SQL Azure doesn’t support unencrypted connections. If you try to request a connection via SQL Server Management Studio that is unencrypted, SQL Azure signals SQL Server Management Studio to establish an encrypted connection. Likewise, you need to specify in your connection strings that you want to encrypt the connection. If you copy and paste your connection string from the SQL Azure portal this is done for you.
This handshake for encryption is done in the PRELOGIN stream of the Tabular Data Stream(TDS) Protocol which is required by any client communicating with SQL Server and SQL Azure including: SQL Server Management Studio and SQL Client and ADO.Net. You can read more about how the client and server handle encryption negotiation here.
However, there is a potential for a Man-In-The-Middle attack when requesting the connection. “A Man-In-The-Middle attack is the type of attack where attackers intrude into an existing connection to intercept the exchanged data and inject false information. It involves eavesdropping on a connection and intercepting messages.” -Toolbox for IT.
If an attacker simulates the PRELOGIN stream response from SQL Azure (using a Proxy) and that response doesn’t request an encrypted connection from your client you could be sending your data to the attacker.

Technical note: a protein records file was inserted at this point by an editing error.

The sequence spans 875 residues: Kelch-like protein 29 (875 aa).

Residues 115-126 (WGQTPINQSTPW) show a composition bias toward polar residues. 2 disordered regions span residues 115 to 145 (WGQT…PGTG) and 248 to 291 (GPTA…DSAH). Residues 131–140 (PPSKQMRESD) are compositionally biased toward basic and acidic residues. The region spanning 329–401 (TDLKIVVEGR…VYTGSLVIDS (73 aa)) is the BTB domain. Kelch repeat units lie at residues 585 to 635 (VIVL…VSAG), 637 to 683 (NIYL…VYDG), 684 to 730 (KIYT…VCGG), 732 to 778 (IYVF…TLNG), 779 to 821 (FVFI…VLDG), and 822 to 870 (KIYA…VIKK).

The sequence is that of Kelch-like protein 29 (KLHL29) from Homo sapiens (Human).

Always Encrypt Your Connection
For this reason always important to make your client request encryption, instead of negotiating encryption with the server. It is easy to enable encryption to SQL Azure. You just need to remember to do it.
Here is how:
1) When you open a connection to the SQL Azure or start a new Query click on the Options button in the Connect to Server Dialog.
2) On the Connection Properties tab click the Encrypt connection checkbox.
You can lean about securely connecting to SQL Azure here.
Do you have questions, concerns, comments? Post them below and we will try to address them.
And what if you are using .NET Compact Framework 3.5 SP1?
It does not support Encrypt=True in the connection string - which my company discovered the hard (and slightly expensive) way.
E.g. if you have applications on say a Windows Mobile 6.5 device, you can't communicate with SQL Azure directly because of this limitation.
Hopefully someone reads this before they start migrating their data to SQL Azure only to learn the hard way like we did.